Hot tips for a draught-proof house

By Kate Cranney

28 April 2020

5 minute read

cup of coffee with two hands wearing mittens holding the cup

Keeping warm in a draughty house can be a challenge.

Just when you thought working from home would save you time and money, the first winter bill arrives! COVID-19 restrictions are necessary, but they may leave us out in the cold! Now you’re spending more time at home you might be noticing your house is draughty.

Isn’t winter romantic? Crisp mornings, hearty stews and hot chocolate. Mmm… But huddling around the heater shivering with your housemates – not so romantic! With winter on our doorstep, the last thing we want are our dollars leaking out through the cracks in our homes.

So draughty!

Talk to most renters, and you’ll hear some winter woes. Wearing coats indoors, gaps in floorboards, and draughts coming from…somewhere! We had a chat with Michael Ambrose, our Senior Experimental Scientist and former architect, about why some Australian homes are so cold.

“Some houses in Australia are designed to be leaky. In northern Australia, ‘troppo architecture’ houses are designed to be open to breezes, to keep the house cooler in summer,” Michael said. But unintentional draughts are an issue in southern Australia where they can add up to 20 per cent to your energy bill.

Loungeroom with armchair, sheepskin and curtains open with sun coming in window

Open your curtains on sunny days, warms up your home.

Home truths

“Leaky houses tend to go with age. The older the home, the leakier it is. Old weather board houses from the 1950s are very leaky, especially if they’re on stumps. You don’t get leakage through concrete slabs,” he said.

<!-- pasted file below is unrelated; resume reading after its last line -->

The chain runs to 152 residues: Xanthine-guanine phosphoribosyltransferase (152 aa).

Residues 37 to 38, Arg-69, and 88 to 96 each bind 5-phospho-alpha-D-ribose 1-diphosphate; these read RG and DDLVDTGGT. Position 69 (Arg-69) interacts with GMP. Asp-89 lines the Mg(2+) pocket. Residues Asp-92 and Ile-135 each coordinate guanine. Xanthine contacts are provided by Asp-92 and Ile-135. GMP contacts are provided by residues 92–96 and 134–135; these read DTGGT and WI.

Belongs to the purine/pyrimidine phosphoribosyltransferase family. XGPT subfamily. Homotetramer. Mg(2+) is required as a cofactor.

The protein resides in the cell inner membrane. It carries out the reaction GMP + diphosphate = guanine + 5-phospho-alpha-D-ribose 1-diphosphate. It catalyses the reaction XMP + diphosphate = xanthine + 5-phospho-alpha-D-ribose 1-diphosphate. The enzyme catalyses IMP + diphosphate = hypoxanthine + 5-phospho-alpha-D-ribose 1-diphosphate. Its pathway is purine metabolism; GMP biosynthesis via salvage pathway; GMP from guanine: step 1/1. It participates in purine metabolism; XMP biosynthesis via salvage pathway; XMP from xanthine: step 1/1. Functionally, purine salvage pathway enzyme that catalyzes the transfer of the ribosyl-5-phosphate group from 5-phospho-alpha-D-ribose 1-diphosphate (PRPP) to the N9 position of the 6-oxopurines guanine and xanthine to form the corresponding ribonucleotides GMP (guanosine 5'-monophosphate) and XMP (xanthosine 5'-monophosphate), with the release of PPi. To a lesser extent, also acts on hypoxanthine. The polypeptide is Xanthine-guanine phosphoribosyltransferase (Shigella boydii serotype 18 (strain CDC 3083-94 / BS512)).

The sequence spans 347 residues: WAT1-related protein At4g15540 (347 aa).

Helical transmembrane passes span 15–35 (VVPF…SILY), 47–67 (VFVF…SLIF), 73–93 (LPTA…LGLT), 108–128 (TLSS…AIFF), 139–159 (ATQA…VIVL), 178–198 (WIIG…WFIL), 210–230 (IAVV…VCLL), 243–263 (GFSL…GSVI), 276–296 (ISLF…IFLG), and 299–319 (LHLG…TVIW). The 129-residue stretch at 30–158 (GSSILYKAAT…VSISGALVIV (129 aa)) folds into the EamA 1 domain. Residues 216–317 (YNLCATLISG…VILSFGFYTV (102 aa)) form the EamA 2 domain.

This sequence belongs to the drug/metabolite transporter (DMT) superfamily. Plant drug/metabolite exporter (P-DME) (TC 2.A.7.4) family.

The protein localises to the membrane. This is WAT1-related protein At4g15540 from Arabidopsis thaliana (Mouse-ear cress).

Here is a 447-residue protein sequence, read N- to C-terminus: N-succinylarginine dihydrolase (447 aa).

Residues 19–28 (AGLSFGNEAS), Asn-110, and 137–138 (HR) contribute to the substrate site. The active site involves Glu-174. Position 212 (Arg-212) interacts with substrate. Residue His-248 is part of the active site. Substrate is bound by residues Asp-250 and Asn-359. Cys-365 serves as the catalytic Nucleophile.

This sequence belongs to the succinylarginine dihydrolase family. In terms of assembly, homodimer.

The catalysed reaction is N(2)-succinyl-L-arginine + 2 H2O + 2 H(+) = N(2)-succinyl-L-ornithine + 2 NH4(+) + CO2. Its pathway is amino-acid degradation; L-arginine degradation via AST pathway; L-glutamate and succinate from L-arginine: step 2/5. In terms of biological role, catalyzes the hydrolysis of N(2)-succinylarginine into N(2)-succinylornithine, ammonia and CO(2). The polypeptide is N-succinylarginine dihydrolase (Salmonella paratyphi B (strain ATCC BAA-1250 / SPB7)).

Michael, along with Mike Syme, former Senior Research Engineer, collaborated on one of the only studies on how airtight Australian homes are. The study found that Australian homes are ‘leaky’ by international standards and older buildings are generally much draughtier.

During the recent bushfires, Australians were encouraged to close their doors and windows to minimise exposure to fine smoke particles. But in many homes, this smoke simply seeped in through the cracks and gaps.

In Australia, there is currently no specific level of air tightness for new homes to achieve. The building code states “sealing of the building envelope against air leakage” is required for compliance. But there is no measure as to what is an appropriate level of sealing.

Testing, testing

Michael and Mike tested homes using a ‘blower door test’. The equipment sucks air into the house, before reversing it and blowing the air out. It calculates how many air changes per hour are occurring. Blower door tests find where there are gaps, where draughts form, where cold air can seep in and warm air can seep out. These gaps need to be sealed up.

scientific fan placed in doorway with computer logging air movement to help draught proof house

Our scientists use ‘blower door tests’ to calculate the air tightness. Image by Lutz Weidner.

Tips to draught proof your house

Michael has some tips and tricks to make your home-office a little warmer this winter. These hacks can help you save your hard-earned cash.

1. Windows

Uncovered windows account for up to 40 per cent of heat loss in the winter.

2. Doors

Sealing gaps around doors can help draught proof your house.

3. Old heaters, fireplaces and hot water systems

Sometimes when services are removed the hole isn’t sealed. To draught proof the house you’ll need to seal it up.

4. Fixed vents and exhaust fans

5. Evaporative cooling units

These are meant to have winter covers or dampers but they’re not always effective.

6. Other gaps

7. Rugs and carpets

Cold air can roar up through gaps in the floorboards, especially in timber homes raised above the ground.

8. Let the sunshine in

kitchen with sun streaming in through windows

Let the sunshine in to warm your home.For more ideas, look to our tips on giving power bills the cold shoulder. Or on the government’s heating and cooling site. Some states offer rebates for professionally installed draught-proofing. And if you’re a concession card holder you may get free materials. Visit the Australian Government’s Your Energy Savings website.

We hope you can keep a little warmer at home this winter.